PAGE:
The public will have 30 days to comment on the draft plan released today, and the Board of Elementary and Secondary Education is expected to vote on the proposal at its March 28 meeting. The plan can be found at http://www.mass.gov/edu/docs/ese/accountability/annual-reports/essa-state-plan-draft.docx and comments can be e-mailed to ESSA@doe.mass.edu.

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BOSTON, January 25, 2017— Statement by MASSCreative Executive Director Matt Wilson on Gov. Baker’s Recommended Funding of the Massachusetts Cultural Council in State Budget:

“We applaud Governor Charlie Baker’s recommendation to fund the state’s investment in arts and culture in FY18 at $14.3 million. This is a 2 percent increase over last year’s investment in the Massachusetts Cultural Council by the state. At a time when the Culture Wars have been revived in Washington, and there is talk of dismantling the National Endowment for the Arts and the National Endowment for the Humanities, we welcome and appreciate this leadership in showing support for the arts in Massachusetts.

“Because of the positive impact that arts and culture has on the quality of life in every community across the Commonwealth, as the budget process proceeds to the Legislature, we will urge lawmakers to support a $2 million increased investment in the arts. This will ensure the ability of arts institutions and local cultural councils in every region of the state to provide the diverse array of cultural activities that help our cities and towns to be more attractive to residents and visitors alike; promotes educational programming that helps students of all abilities to excel across all academic disciplines; and builds more vibrant, connected and equitable communities.”

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BOSTON, January 13, 2017— Statement by Matt Wilson, MASSCreative Executive Director on Gov. Charlie Baker’s Signing of Measure Permitting City of New Bedford To Create a Dedicated Arts Fund From a Portion of the City’s Hotel Tax:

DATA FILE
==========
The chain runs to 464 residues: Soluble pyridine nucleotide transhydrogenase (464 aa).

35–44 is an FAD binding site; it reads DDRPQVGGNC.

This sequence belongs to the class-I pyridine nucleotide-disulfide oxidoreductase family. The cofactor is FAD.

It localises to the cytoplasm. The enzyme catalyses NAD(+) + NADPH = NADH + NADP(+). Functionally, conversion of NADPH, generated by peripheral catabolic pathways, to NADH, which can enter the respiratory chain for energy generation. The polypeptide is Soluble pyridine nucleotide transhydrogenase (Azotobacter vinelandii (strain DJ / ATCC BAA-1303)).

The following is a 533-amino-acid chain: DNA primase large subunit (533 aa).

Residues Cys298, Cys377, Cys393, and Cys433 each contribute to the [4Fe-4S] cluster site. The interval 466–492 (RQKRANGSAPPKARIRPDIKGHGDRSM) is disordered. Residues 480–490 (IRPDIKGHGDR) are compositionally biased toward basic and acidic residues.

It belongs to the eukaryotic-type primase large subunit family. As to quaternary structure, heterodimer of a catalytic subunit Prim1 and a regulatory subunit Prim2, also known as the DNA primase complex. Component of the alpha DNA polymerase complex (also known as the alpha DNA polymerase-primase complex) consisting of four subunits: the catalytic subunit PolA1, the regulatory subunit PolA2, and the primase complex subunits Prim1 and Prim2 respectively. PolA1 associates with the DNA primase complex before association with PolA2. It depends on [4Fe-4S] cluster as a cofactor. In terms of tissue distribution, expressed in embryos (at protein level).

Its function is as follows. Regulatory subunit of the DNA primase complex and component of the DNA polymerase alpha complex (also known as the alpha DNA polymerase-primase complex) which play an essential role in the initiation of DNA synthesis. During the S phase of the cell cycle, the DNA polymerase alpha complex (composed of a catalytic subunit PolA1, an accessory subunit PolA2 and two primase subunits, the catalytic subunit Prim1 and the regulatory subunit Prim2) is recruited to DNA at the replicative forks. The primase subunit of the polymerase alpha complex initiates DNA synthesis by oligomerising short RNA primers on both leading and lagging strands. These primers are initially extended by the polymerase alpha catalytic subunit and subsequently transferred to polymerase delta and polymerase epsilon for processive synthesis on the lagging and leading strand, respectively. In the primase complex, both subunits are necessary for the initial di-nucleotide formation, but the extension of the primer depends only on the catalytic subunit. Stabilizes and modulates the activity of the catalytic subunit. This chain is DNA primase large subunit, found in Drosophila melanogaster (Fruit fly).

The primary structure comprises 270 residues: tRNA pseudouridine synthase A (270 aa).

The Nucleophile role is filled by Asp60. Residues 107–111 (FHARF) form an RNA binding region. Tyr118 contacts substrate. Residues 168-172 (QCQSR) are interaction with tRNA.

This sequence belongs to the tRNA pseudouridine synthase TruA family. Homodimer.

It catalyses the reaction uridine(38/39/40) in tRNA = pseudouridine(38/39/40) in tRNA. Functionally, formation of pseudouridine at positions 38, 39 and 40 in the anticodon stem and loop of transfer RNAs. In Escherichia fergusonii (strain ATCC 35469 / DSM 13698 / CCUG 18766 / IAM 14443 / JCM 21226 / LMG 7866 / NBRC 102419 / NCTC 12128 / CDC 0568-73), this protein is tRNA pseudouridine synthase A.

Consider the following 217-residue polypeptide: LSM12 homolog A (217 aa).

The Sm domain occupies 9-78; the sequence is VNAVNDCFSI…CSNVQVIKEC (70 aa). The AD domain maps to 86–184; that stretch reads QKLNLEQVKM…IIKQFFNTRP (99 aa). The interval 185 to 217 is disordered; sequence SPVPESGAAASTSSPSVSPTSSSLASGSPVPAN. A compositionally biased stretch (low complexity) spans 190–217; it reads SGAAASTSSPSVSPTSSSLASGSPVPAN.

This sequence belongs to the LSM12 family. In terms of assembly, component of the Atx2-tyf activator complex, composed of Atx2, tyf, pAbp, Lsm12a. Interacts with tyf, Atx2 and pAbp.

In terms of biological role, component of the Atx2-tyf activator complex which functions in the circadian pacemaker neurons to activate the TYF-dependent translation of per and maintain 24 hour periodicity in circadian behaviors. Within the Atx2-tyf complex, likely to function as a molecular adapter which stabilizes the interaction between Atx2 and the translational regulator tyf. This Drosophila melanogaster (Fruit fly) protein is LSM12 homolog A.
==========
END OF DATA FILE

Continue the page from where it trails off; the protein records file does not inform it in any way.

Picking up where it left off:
“We applaud New Bedford municipal leaders for creating a dedicated fund for arts and culture, and also applaud Gov. Baker for supporting this measure. New Bedford receives approximately $70,000 annually in state funding for the arts, and dedicating a portion of the city’s hotel tax to an arts, culture, and tourism fund will raise an additional $100,000 for the city’s cultural initiatives. Combining state funding with municipal investment creates the best possible partnership to ensure that local arts and cultural institutions have the resources they need to thrive.

“It is no accident that in 2016, New Bedford saw the sharpest drop in rates of unemployment among urban areas around the country. Incorporating arts and culture into city planning, as New Bedford does, contributes to the health of a city across all sectors from education to community building to the economy. New Bedford is setting a high bar for other Gateway Cities around the Commonwealth.”

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Street Pianos Boston State House Opening Ceremony to Take Place Wednesday, September 28, 2016 at 1 pm

Join State Legislators, MASSCreative and Celebrity Series of Boston
at Ashburton Park to Celebrate Street Pianos Boston

Boston, MA September 21, 2016 - On Wednesday, September 28, 2016 at 1p.m. at Ashburton Park, State Representatives Jay Kaufman and Cory Atkins will join with Celebrity Series of Boston and MASSCreative to officially open up the piano at the State House, part of the public art installation Street Pianos Boston. 

Gary Dunning, executive director of Celebrity Series of Boston and Matt Wilson, executive director of MASSCreative will join the legislators for the official unveiling. Musical entertainment will be provided by State Representative Jay Kaufman, one of the first to test out the ivories of the piano at Ashburton Park.